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Sun 21st Jul 2019
What they don't tell you when you have shoulder surgery!
Posted by: 400m
Posted on: Tuesday 13th April 2010

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Like London buses, so the phrase would have us believe, you wait a long time for one article to turn up and then there's a second not long after the first. So here is another chapter in my ongoing struggle to return to normality.

Previously I mentioned I had another follow-up scheduled with the orthopaedic surgeon who performed the osteotomy. The appointment happened the other day. As well as the stainless steel plate, the x-ray unfortunately showed that although there is some grafting of the clavicle, it hasn't happened at the rate the surgeon would have expected. He is still hopeful that progress will be made and I'll find out in another three months time when there will be another follow-up x-ray.

I'm told that 9 times out of 10 progress will be visible by then, but if not there is a “Plan B”. "Plan B" which would involve inserting either bone chips from the hip or injecting bone marrow into the graft area. Hopefully it won't become necessary to do that.

What they don't tell you when you have shoulder surgery!

(I'd better add first that this only applies only to those that have a badly smashed clavicle leaving them with a shorter shoulder girth)

I suppose I should have realized that my body would react to the clavicle being back in the correct position, (even if it's not grafted together). In the months after the accident, with my body out of balance, I had suffered from lower back aches and strains and had had a physio treat the symptoms on a regular basis. When I started running again, post-accident, my general very low fitness, meant that I wasn't able to challenge myself enough to risk other injuries.

Post-surgery, more treatment focus had been on the shoulder complex itself and the back wasn't treated as much as it had been. But, the back gradually became more of a source of discomfort than the shoulder. I noticed that I couldn't sit up comfortably, when I sneezed it hurt my back and if I started to run there was a definite lower back ache. It was a problem that was giving me yet more cause for concern.

Since the clavicle operation, I have tried to train sensibly and had even worked my way back to running a very steady 10-mile Club Handicap road race. But not long afterwards I came unstuck. I decided to join some of my training partners on a long, easy, Sunday morning run. Unfortunately a route was chosen that involved crossing some very rutted ground. As I gingerly picked my way across the terrain, conscious of not falling and jeopardising my shoulder further, it must have put too much strain on my back. The next thing I knew my hamstring seized up. To make matters worse I was a few miles from home. Fortunately, one of my clubmates had a mobile phone and I was able to call for a lift home.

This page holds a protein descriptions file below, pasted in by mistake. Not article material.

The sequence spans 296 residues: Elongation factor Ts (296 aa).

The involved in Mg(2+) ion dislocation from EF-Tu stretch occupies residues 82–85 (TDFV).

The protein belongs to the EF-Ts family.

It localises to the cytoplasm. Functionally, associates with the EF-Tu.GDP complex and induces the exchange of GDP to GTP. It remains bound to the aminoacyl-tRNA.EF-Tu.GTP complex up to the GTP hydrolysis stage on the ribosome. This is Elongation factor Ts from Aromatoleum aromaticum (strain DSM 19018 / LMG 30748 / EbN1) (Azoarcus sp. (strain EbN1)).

After two and a half years of imbalance my body had adjusted to its new structure and it is now protesting at being the right shape again! What did I say previously about not doing trail runs? Admittedly that was to avoid shoulder damage, but beware of trying to do anything that takes you off-balance, it has a high probability of exacerbating back problems and in this case hamstring injury.

At the surgeon's suggestion I am going to see an osteopath in an attempt to get the back problem sorted out.

So at the moment I can't even go for a social run, let alone think about being a competitive age-group athlete again. Not even being able to run is, to me, the lowest I can be. Although the physio can treat it, yet more patience is required on my part.

I'll be back. Not if, but when?

Train safe.

PS I am still just about able to ride indoors using the Computrainer. Having read and re-read the manual I now know how to use the included test protocols. So for any other bewildered users out there, use the manual ergo and select Start > Charts (not exactly intuitive for us literal thinkers!)

Vince Golding About the Author
Formerly a good standard 400m runner who was thwarted by the dreaded stress fracture. A few years later I made a return to running at cross country and 10k before being tempted by triathlon, trying longer and longer distances. With more miles under the belt I kept on improving, then one day while out training on my bike a van driver didn't see me...

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